Teaching Children Martial Arts: A Winning Approach

By guest author Matt Klein

Martial arts for children

Many martial arts schools teach children as a sidelight to their main focus: adults. They are not that interested in children, and only do it because it represents a sizable chunk of their school’s income. Children are routinely thrown into adults classes or treated as “miniature adults.” A school that can focus on the needs of children will be very successful, as there are few that get it right. To be a successful martial arts school for children, it is important to recognize how teaching them differs from the teaching of adults. Continue reading Teaching Children Martial Arts: A Winning Approach

Karate Values, American Values

Americans do not usually see themselves, when they are in the United States, as representatives of their country. They see themselves as individuals who are different from all other individuals, whether those others are Americans or foreigners. Americans may say they have no culture, since they often conceive of culture as an overlay of arbitrary customs to be found only in other countries. Individual Americans may think they chose their own values, rather than having had their values and the assumptions on which they are based imposed on them by the society in which they were born. If you ask them to tell you something about “American culture,” they may be unable to answer and they may even deny that there is an “American culture.”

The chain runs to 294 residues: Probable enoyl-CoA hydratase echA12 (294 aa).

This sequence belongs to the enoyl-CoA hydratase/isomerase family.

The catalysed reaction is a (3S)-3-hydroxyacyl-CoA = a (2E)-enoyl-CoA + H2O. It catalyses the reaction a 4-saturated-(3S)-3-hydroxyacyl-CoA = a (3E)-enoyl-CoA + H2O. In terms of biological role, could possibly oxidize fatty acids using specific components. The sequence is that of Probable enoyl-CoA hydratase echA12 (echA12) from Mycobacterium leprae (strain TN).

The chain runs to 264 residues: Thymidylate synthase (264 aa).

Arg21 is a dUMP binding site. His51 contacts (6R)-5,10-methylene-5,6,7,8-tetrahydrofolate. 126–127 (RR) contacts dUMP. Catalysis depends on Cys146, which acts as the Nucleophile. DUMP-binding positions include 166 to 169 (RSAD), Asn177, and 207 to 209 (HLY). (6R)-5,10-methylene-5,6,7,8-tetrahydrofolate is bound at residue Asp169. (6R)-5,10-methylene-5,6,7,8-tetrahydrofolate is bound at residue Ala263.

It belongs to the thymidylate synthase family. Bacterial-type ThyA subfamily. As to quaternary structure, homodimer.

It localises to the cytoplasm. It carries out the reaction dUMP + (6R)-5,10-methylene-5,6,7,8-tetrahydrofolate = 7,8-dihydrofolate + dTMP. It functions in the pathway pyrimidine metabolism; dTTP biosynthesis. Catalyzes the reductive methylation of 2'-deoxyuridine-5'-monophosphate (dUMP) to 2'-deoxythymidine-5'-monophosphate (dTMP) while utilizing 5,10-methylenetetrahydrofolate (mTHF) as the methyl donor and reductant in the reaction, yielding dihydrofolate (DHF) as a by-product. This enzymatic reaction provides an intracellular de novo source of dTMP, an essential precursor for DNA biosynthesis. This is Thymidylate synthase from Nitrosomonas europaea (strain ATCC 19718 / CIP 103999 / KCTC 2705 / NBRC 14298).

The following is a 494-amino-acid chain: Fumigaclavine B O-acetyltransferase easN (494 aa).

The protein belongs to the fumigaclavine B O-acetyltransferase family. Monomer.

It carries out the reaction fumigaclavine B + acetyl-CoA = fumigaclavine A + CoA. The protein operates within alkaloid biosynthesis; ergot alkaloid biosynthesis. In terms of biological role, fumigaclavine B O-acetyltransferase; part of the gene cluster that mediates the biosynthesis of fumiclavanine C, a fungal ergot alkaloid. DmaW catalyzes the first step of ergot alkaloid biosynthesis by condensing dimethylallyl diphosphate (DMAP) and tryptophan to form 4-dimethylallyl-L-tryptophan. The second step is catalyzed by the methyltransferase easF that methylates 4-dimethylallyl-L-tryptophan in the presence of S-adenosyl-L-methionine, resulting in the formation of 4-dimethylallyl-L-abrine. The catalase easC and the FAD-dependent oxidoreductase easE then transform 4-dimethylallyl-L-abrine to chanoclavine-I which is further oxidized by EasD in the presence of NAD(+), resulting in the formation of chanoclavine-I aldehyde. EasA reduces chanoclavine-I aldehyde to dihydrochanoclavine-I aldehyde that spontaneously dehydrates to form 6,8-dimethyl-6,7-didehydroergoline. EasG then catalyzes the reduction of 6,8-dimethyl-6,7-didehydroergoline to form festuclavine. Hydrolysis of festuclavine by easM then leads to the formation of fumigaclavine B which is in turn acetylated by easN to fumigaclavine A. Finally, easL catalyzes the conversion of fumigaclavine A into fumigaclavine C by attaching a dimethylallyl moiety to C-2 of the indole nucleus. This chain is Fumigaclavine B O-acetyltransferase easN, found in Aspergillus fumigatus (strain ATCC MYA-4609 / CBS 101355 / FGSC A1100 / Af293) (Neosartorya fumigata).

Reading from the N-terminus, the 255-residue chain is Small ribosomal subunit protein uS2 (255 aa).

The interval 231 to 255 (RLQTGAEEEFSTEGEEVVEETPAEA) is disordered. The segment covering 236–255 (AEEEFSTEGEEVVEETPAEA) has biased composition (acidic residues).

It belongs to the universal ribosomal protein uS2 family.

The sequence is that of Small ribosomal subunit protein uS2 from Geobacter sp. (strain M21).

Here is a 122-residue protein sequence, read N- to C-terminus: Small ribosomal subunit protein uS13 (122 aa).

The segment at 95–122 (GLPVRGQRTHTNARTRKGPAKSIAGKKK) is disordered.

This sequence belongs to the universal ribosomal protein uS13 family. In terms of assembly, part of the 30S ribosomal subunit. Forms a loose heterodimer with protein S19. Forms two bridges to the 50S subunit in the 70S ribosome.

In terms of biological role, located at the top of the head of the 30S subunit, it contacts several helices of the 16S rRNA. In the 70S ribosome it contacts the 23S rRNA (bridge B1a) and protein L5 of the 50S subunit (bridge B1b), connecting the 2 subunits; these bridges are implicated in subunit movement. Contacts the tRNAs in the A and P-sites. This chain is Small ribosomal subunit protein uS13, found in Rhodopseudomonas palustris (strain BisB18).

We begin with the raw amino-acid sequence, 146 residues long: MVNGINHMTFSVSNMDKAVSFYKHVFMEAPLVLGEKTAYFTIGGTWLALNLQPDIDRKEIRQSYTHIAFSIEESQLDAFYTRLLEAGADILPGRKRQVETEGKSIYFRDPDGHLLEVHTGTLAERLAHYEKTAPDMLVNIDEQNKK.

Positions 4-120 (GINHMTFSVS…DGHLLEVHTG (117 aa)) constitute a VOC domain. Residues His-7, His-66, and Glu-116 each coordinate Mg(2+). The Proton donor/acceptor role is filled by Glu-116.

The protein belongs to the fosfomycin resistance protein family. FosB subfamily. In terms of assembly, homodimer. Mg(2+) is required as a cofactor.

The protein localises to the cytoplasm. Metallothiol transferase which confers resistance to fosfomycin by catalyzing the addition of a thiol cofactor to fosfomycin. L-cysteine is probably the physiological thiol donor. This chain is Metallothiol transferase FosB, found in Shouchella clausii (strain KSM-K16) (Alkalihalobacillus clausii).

(from Handbook for Foreign Students and Scholars)

Karate Informality

A few minutes prior to the start of class, karateka (students) enter through the front door, immediately bowing to the sensei (teacher) and/or the kamidana (dojo shrine). The karateka remove their shoes, and enter the changing room to don their training uniforms. Continue reading Karate Values, American Values